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Messiness of Life

Written from OP Mustang overlooking FOB Bostick, Afghanistan

If we are to glean anything from this life and give more than we get, we must embrace the messiness of life. We must realize that in our lives, no plan survives first contact and we will constantly have to adjust and readjust, sometimes just in order to make it through the day. On many occasions it will seem like sheer, uncomfortable survival. But there is always a reprieve. There is always a moment when the storm subsides. This, too, shall pass.

There are very few days that go by where I don’t feel like I am in bizarro-world. Maybe it is seeing the size of the spiders or hornets out here that look they feast on livestock and steroids, or maybe it’s accepting that I live right next to a very busy helicopter landing zone and very loud gun line. You could be going right along with your day, and then *blam* goes the test-fire of the cannon. And you are quickly reminded that you aren’t in Colorado anymore. And oddly enough, I kind of smile, because I have never really liked the status quo, and here it is anything but.

So my rotations around to the COPs and Ops are wonderfully rewarding. The opportunity to jump in and help dig a trash-burning pit or level some ground with a shovel, to help carry the fuel containers or watch a hillside in the middle of the night with those on guard. Those are really the moments I live for, when you feel like you are a part of this humongous system called the Army. But this past visit to OP Mustang was exceptionally interesting, because we bought a sheep.

Yeah, I know what you’re thinking, and pets aren’t allowed, but our Afghan brothers were adamant about how wonderful that sheep would go with our new, air-dropped 50 gallon drum turned into a grill. And they weren’t lying. So I woke up and stumbled up the CP to check in with SGT Mike Tullis and made some coffee, when I was invited down to where the ASG lives for milk chai (absolutely delicious) and to pray over the sheep before we…um…prepared him for dinner. Not a normal morning by any stretch of the imagination. And as I walked down and offered my thanks, “manana,” for the chai and wished everyone a good morning through my interpreter…we moved off to the hillside to thank God for the sheep and watch him die.

There really isn’t a nice way to put that is there? For those raised in the country, you probably had little to no response about the following actions (which I won’t detail), but for you city-folk it is difficult to wrap your mind around what was almost a sacred act, at least in my estimation, as this animal gave up its life in order to sustain ours.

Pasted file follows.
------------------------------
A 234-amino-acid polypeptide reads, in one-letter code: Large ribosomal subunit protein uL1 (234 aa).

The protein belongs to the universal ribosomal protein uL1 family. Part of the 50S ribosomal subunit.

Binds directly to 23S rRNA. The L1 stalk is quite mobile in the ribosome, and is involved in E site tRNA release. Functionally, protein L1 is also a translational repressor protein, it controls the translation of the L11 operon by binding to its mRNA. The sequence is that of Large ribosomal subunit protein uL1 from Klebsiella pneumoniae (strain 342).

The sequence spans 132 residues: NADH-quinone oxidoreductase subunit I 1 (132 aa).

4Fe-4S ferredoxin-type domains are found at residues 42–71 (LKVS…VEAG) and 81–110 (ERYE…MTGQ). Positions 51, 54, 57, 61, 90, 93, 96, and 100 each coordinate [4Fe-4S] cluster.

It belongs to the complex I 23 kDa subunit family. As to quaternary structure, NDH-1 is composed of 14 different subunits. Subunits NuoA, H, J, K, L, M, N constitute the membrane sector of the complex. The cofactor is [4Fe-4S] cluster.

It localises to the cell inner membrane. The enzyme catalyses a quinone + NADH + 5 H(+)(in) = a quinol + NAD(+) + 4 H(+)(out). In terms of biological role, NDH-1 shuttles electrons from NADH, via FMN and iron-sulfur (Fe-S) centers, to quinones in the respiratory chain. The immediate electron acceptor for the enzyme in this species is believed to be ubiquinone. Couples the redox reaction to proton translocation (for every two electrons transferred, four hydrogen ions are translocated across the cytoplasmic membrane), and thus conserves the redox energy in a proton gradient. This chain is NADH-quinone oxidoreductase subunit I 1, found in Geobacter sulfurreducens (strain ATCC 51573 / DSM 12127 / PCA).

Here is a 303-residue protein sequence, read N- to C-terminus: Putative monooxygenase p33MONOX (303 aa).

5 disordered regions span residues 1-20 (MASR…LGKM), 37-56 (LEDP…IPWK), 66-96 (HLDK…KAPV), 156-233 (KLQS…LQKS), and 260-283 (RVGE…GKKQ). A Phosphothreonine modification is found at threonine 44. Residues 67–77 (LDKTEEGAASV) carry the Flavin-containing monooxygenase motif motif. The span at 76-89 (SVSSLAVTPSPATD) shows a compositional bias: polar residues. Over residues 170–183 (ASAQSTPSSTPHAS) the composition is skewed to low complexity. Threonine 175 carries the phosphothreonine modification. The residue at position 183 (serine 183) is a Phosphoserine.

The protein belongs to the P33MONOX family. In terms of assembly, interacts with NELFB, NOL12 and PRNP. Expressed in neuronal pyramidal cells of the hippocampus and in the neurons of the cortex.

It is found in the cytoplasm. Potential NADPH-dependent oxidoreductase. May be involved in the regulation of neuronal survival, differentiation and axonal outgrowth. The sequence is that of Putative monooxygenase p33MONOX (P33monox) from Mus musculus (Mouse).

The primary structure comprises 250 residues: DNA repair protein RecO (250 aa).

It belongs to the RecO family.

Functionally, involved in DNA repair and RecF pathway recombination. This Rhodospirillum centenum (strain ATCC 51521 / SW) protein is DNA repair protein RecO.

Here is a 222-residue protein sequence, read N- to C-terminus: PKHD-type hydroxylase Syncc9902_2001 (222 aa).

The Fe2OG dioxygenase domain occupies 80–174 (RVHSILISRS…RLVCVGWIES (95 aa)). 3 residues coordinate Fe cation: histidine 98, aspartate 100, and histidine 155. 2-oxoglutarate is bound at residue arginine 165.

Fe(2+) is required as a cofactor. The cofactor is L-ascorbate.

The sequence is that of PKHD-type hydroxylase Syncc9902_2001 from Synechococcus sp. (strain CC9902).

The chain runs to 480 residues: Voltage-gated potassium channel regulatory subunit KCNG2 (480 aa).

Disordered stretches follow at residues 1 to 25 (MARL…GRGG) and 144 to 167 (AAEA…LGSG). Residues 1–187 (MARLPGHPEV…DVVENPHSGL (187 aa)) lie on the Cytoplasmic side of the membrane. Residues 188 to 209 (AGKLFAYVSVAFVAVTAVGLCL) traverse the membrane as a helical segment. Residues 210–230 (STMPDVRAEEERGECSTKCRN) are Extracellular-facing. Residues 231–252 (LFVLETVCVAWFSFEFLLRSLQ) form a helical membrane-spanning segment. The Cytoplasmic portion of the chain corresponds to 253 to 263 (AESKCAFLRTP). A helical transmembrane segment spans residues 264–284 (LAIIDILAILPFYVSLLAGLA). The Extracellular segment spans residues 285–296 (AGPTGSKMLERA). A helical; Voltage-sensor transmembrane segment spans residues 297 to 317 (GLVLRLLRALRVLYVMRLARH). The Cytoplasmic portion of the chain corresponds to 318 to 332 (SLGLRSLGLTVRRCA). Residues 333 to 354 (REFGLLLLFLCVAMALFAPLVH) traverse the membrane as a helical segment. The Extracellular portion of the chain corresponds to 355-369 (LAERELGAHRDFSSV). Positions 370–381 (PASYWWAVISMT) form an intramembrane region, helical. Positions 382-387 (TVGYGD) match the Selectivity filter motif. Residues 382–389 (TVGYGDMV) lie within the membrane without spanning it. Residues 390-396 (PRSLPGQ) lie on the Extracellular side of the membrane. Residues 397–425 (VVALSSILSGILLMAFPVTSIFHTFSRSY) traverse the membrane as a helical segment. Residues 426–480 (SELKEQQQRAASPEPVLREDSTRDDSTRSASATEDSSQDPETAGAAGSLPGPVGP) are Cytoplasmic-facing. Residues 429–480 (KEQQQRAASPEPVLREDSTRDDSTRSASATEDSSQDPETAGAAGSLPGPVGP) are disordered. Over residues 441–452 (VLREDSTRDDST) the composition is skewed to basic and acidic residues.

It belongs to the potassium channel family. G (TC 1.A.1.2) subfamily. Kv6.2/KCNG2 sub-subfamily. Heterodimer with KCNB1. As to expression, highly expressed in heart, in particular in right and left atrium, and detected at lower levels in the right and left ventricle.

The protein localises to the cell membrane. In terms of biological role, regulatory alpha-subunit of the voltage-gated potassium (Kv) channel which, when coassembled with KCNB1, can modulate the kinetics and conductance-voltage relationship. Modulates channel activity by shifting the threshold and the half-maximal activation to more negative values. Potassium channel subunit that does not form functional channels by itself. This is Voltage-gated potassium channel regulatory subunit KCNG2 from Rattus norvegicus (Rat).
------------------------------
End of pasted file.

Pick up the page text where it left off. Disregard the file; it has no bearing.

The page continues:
It was done quickly, and as painlessly as possible, before the ASG self-appointed “butcher” skinned and prepared the meat. Yet all the while, there was a recurring thought about how intentional and “messy” the job is of preparing meat. And I thought about the priests of the temple, and how what I was watching was just like what they were tasked to do on behalf of the people of God. I’m sure that back then they thought nothing of it because they couldn’t exactly run down to the commissary for some delicious, 98% lean, pre-packaged meat when they wanted some dinner. Providing for life took effort and sacrifice and messy-ness. And when I think about it, not to many people are really comfortable getting messy anymore.

We avoid our neighbors if we feel that inviting them into our lives will make it messy. We end conversations and try to walk away when we feel like we won’t be able to cleanly wrap this up in time for X, Y or Z. We want our own lives to be comfortable, predictable and uninterrupted. We place everything in a calendar and hope that it will go at least 90% according to plan, in order that things don’t get messy. And when they do, we keep telling ourselves that when this or that calms down and things aren’t messy anymore, then we will get back on track.

Unfortunately, the mess never goes away. Kids still throw up in the cars after perfectly good days. Relatives calm at inopportune times and despite the massively impressive brain-trust that is NASA, we cannot eliminate the common cold from our monthly lives. Life is just plain messy.

I left the church because they didn’t like the mess. Or maybe I was asked to leave because I wanted to work more in the messy lives of real people, rather than in the white-washed tomb lives of those who pretended they weren’t messy. All in all, I like the mess. I like getting dirty and grimy. I thrive in what is known as “the suck.” And most of these wonderful men and women who wear dusty ACUs do, too. They will gripe all day long about every aspect of the conditions of deployment, but when you ask them how they are doing, and ask them again with an emphatic, eye-to-eye realness, they still say, “outstanding.” Even when they are doing nothing but being out (side)...standing.

If we are to glean anything from this life and give more than we get, we must embrace the messiness of life. We must realize that in our lives, no plan survives first contact and we will constantly have to adjust and readjust, sometimes just in order to make it through the day. On many occasions it will seem like sheer, uncomfortable survival. But there is always a reprieve. There is always a moment when the storm subsides. This, too, shall pass.

In closing, one of my favorite moments from the Bible has God playing the role of human-farmer. In the second creation story in Genesis, it seems like you could picture him digging in the dirt to form humanity out of the mud. And then at another point, he gives himself up, just like that sheep with an “if this is what it takes” attitude towards the messiness of humanity. He was willing to get messy for the sake of humanity, and I wonder what is it that makes us so reticent to get messy in order to help one another?

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